Pig disease effects to last, Tyson says
A deadly pig disease spreading through China will create global protein shortages that could affect markets for years, Tyson Foods Inc. officials said Wednesday.
African swine fever could have a much longer effect than just 12 months of additional Chinese protein demand, Tyson Chief Financial Officer Stewart Glendinning said in an interview during the BMO Capital Markets 14th annual Farm to Market investor conference in New York. Chief Executive Officer Noel White said the consequences could easily last for years.
Chinese pig production probably will shrink by about 30% this year, or the size of all European supply, according to agricultural lender Rabobank. The disease kills most infected pigs within 10 days and is spreading to other countries.
"This is not only a Chinese problem," Glendinning said. "It's endemic in Africa. It's been around in Russia for 20 years."
Tyson is well-placed to benefit, he said. The company has a $5 billion export business, shipping its products to more than 120 countries. While pork is the obvious protein to profit, a shorter life cycle for chickens means poultry also is well-positioned, Glendinning said.
-- Bloomberg News
Oklahoma shifts on alcohol distribution
OKLAHOMA CITY -- Gov. Kevin Stitt signed legislation this week intended to give smaller liquor stores more wholesale options in Oklahoma.
The bill makes top brands of wine and spirits available to all of Oklahoma's alcohol wholesalers. Currently, manufacturers of wine and spirits can designate a single wholesaler to distribute their products.
Signed Monday, the bill alters a law that voters approved in 2016 allowing the sale of wine and strong beer in grocery and convenience stores and the sale of cold, strong beer in liquor stores.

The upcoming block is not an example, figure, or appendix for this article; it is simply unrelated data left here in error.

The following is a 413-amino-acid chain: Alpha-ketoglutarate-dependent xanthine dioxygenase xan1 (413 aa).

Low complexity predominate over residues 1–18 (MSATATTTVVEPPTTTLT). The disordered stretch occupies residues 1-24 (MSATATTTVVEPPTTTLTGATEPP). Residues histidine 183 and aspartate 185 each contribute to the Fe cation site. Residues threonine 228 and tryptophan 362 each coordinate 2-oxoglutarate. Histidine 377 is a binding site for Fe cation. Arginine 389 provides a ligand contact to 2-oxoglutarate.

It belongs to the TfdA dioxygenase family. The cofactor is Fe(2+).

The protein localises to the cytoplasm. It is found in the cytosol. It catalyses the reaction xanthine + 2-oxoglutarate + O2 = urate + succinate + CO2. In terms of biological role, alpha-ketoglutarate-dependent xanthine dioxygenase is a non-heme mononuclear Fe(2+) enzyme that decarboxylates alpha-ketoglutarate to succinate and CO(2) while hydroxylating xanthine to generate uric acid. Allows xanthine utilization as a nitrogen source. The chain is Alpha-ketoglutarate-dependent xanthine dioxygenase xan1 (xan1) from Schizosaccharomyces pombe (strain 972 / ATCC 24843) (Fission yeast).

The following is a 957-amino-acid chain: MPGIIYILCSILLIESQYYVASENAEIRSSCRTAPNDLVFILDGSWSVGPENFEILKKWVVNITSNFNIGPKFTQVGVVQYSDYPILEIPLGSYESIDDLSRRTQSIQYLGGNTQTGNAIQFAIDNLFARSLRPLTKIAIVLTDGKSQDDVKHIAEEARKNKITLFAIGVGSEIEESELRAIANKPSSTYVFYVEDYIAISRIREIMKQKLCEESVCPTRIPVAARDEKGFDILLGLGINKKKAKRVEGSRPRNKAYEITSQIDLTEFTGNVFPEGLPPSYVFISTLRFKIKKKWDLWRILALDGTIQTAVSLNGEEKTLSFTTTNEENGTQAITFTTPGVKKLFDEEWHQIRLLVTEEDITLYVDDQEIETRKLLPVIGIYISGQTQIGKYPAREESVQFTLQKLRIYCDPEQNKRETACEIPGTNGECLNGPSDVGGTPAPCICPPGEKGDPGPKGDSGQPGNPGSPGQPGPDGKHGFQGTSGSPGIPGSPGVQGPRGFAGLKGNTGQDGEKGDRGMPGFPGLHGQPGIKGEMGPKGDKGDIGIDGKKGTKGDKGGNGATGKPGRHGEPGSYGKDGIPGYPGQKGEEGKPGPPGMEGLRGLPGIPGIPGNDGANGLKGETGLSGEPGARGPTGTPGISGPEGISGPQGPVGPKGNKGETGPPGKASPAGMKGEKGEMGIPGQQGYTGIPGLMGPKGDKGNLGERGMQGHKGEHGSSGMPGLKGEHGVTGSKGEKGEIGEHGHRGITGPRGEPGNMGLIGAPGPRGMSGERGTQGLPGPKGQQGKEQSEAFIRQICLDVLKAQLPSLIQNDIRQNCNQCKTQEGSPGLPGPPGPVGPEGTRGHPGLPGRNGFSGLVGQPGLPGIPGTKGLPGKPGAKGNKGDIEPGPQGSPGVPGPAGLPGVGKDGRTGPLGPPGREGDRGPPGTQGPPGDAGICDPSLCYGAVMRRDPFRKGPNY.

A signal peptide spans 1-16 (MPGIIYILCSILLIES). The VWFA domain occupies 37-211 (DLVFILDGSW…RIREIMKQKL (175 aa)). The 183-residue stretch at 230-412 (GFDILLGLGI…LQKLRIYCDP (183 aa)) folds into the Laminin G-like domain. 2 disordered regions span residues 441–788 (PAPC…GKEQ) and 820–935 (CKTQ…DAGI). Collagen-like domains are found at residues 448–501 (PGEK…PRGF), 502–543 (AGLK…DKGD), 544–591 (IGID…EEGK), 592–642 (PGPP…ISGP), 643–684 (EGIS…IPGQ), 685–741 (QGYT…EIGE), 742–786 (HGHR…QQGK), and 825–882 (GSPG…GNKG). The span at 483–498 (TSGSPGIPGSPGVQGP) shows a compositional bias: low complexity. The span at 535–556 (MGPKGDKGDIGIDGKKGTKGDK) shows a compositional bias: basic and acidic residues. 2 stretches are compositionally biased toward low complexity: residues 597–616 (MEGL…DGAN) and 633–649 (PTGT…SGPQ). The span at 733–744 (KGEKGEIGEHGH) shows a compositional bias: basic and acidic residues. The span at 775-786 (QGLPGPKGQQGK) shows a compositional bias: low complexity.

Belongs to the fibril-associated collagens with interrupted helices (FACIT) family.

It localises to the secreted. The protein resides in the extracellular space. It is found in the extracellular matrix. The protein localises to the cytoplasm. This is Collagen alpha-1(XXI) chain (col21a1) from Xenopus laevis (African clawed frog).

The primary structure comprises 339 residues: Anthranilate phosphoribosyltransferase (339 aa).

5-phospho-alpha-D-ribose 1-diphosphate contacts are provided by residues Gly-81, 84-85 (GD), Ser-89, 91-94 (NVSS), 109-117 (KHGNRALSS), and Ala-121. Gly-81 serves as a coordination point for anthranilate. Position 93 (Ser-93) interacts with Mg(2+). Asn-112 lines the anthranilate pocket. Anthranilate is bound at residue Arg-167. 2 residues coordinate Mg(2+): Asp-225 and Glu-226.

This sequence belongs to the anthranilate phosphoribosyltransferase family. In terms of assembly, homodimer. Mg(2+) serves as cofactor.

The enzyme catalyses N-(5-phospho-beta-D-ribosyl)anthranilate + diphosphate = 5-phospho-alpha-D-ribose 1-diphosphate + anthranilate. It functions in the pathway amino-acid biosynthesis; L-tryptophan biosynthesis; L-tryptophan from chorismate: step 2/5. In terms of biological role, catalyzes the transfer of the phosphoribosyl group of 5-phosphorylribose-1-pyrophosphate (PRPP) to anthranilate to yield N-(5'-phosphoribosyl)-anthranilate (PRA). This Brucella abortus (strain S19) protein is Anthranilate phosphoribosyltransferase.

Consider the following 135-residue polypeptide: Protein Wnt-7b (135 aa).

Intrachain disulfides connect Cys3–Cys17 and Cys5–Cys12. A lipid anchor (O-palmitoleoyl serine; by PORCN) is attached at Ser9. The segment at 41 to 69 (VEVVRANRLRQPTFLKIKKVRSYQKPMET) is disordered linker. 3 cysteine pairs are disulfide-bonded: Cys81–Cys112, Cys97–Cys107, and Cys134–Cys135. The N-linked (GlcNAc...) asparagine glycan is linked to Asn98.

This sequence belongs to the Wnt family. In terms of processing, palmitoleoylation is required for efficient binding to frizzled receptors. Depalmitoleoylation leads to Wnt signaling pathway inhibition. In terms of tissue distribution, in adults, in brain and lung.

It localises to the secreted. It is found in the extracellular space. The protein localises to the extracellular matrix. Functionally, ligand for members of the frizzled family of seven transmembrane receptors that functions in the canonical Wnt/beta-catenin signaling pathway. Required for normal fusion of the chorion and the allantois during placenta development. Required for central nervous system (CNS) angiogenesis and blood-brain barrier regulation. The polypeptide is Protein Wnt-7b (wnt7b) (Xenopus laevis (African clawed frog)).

The voter-approved measure also allowed wholesalers to gain sole distribution rights for specific brands, benefiting some of Oklahoma's 11 wholesalers. But Boardwalk Distribution in Tulsa failed to secure the rights to distribute any of the top 100 brands.
"It was an unintended consequence I think that happened on that original change," Stitt told The Oklahoman.
-- The Associated Press
Arkansas Index dips 0.64, ends at 420.44
The Arkansas Index, a price-weighted index that tracks the largest public companies based in the state, closed at 420.44 Wednesday, down 0.64.
"Stocks recovered from early session lows to close higher on the day following reports that President Donald Trump would delay implementation of auto tariffs with the European Union and Japan for six months," said Leon Lants, managing director at Stephens Inc. in Little Rock.
The index was developed by Bloomberg News and the Democrat-Gazette with a base value of 100 as of Dec. 30, 1997.
Business on 05/16/2019
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